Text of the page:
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Shooting Vegetarians (2005)

Neil, a punk rock vegetarian, is being forced to go into the family butcher business. He decides to save the world instead.





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Credited cast:
Arielle Barone ...
Robert Blacker ...
The Happy Coffee Shop Girl
Oscar A. Colon ...
Jim Czarnecki ...
Joseph DiGennaro ...
H20 concert punk
H2O ...
Stoner #1
Karate Coffee


Neil has been a vegetarian for one thousand two hundred and sixty three days. He and his girlfriend Daisy like to spend their days skateboarding, drinking organic coffee, and driving around talking about the state of the world. Their idyllic existence is shattered when Neil's father, Vic, reveals his grand plan for Neil to become a third generation butcher, and work with him in the Father and Son butcher shop. With no job to support himself, and nowhere else to live, Neil is left with little choice but to report to work with his father. Faced with the bloody reality of slabs of dead meat, Neil runs screaming from the shop, and keeps running and running and running, until he ends up in a deserted skateboard park. There he has a visionary encounter with a Chicken Man, who kicks his ass, and shows him how hypocritical his pseudo-political lifestyle has been. With the Chicken Man's inspirational words ringing in his head, "You know what you are supposed to do", Neil returns to his life ... Written by Anonymous

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Release Date:

8 February 2005 (USA)  »

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Did You Know?

Crazy Credits

The end credits include deleted scenes from the film. One scene includes a cameo by actor Will Keenan, who appears as "Karate Coffee", a man dressed in Karate attire who haphazardly orders coffee in the organic café. Keenan appears at the very end of the end credits. See more »

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User Reviews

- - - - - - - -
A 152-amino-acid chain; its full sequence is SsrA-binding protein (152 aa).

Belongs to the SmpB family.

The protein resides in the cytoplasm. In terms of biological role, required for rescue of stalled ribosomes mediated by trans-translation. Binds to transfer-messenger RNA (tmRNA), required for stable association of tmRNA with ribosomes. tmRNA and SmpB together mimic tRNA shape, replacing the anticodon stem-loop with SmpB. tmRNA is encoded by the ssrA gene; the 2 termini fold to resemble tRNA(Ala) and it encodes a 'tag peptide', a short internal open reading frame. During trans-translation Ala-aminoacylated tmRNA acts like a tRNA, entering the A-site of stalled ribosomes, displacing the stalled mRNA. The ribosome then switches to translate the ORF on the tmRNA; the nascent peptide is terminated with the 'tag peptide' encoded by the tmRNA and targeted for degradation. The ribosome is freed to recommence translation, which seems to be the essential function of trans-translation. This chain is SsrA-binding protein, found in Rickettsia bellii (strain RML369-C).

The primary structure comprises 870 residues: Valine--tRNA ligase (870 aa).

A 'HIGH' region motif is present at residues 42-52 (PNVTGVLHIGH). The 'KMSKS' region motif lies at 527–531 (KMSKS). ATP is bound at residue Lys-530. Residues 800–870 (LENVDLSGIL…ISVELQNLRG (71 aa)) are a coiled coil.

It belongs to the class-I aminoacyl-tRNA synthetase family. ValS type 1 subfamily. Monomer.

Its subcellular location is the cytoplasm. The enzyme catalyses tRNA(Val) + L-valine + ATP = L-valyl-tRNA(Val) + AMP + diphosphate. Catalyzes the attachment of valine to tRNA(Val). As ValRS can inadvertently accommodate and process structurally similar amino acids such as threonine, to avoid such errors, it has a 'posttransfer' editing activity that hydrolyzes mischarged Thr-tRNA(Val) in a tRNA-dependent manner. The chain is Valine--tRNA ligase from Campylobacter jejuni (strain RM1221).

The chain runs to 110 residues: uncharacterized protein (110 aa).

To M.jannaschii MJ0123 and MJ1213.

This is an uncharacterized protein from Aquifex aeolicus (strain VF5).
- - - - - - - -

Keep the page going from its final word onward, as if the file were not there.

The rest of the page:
Does the goal justify the means?
25 April 2005 | by (Netherlands) – See all my reviews

At first, the portrayal of a punk-rock group of not-so-bright young people who seem to have no plan with their lives apart from sticking to their vegetarian principles, seemed a little weak to me. However, it's the feeling of uselessness that motivates the main character to do stand up and do something. Unfortunately, the conflict between his beliefs and his carnivoristic family, fueled by group-think and love for his girlfriend, makes him lose all contact with reality.

After watching the DVD, the first thing that came to my mind was the tragedy we had in The Netherlands in 2002, during the elections, which were 'disturbed' by a member of a radical animal protection movement. The mental state of that man resembled in a way that of Neil, the main character.

The acting is fine, especially that of Guillermo Diaz (Neil), who -from time to time- clearly stands out above the other characters. The sets are simple but nicely chosen (especially the colorful Happy Coffeeshop), as is the time-line of the plot, guided by the narrator (Neil) and some well-placed flashbacks and flash-forwards. Let it be clear that the message in this drama (or thriller if you like) is very serious, despite some funny scenes.

For a low-budget film, with a script originally written by Mikey Jackson at age 19, this could really achieve some sort of cult-status, which made me rate this movie a 7 (out of 10).

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